Martinez isn’t the only one in the group who started riding at a later age because of parental apprehension. In many Latino families, women are considered fragile and must be protected.

“A lot of the times the women that have never had the privilege of riding a bike is because they don’t have the resources, or it’s the fear of physically falling, or no one was there to teach them or motivate them,” Martinez said.

The nine core members are mostly Latinas in their 20s from Boyle Heights, East Los Angeles and Lincoln Heights who work for nonprofits. Each month, they organize a women’s “Luna Ride” during the full moon, usually around their neighborhoods.

Their August ride, the biggest of the year, was a takeoff on Critical Mass, a monthly ride that spread from San Francisco to 300 cities, including Los Angeles. Just over 100 female riders joined the 30-mile ride from the Watts Towers to Hollenbeck Park, making five other stops along the way. They often choose political themes for their trips; July’s was the California prison hunger strike.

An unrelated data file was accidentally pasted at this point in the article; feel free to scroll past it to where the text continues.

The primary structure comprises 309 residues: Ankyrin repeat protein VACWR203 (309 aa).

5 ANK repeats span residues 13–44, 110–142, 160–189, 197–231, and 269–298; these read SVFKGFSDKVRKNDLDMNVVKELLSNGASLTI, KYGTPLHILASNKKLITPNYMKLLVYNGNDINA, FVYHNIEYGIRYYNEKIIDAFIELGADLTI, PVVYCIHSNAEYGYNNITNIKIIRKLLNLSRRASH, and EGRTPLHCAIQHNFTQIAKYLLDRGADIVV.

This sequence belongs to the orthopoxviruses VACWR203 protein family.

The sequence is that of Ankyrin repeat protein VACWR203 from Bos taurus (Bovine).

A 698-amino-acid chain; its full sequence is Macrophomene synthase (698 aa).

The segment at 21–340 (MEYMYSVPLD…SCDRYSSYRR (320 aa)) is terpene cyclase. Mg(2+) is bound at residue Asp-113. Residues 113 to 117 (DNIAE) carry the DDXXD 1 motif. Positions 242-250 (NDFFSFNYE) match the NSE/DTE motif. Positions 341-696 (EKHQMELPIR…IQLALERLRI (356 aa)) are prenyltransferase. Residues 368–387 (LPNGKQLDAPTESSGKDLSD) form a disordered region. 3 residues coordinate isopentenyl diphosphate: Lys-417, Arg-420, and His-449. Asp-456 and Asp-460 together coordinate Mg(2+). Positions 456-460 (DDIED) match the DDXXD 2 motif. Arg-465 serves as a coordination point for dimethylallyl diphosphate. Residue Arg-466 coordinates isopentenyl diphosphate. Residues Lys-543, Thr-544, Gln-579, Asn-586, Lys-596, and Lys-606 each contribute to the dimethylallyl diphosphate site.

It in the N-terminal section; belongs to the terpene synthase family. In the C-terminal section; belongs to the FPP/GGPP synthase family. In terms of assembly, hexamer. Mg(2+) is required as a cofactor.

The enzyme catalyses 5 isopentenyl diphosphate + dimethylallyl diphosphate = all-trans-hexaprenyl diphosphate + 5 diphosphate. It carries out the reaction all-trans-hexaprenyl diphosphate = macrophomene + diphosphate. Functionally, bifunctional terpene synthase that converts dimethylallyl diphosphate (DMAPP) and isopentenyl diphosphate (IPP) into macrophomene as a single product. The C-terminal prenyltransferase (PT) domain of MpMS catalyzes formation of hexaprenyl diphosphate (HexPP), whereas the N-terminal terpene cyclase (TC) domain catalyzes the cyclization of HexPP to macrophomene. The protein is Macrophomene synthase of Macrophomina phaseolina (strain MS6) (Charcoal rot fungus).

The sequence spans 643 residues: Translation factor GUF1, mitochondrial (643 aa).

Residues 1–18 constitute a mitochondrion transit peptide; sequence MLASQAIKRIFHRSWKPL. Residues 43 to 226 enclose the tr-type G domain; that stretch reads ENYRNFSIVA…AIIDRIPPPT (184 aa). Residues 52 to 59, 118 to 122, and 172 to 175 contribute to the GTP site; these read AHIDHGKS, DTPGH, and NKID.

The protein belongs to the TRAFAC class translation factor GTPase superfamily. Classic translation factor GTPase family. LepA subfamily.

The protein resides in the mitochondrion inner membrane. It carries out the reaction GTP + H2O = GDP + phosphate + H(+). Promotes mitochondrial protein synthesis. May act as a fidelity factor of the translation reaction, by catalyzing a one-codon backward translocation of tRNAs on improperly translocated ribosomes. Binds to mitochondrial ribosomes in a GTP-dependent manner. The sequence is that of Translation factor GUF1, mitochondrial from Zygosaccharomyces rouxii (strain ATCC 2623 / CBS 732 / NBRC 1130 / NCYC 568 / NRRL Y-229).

The women also sponsor coed rides — although the men might have to listen to a lecture on male privilege and machismo.

Cycling is growing among young women but still lags far behind men’s participation; only one in five riders in Los Angeles is female, the Los Angeles County Bicycle Coalition reported in 2011. The cyclists believe more women will turn out for rides with a female stride.

With male riders, “there’s that whole bro-ish kind of stuff,” Aguirre said. “We’re not about who can ride fastest, we’re about sisterhood.”

One Sunday evening In June, 10 howling and cheering women started off from the Soto Street Metro station for the Supermoon Ride, celebrating the biggest and brightest moon of 2013.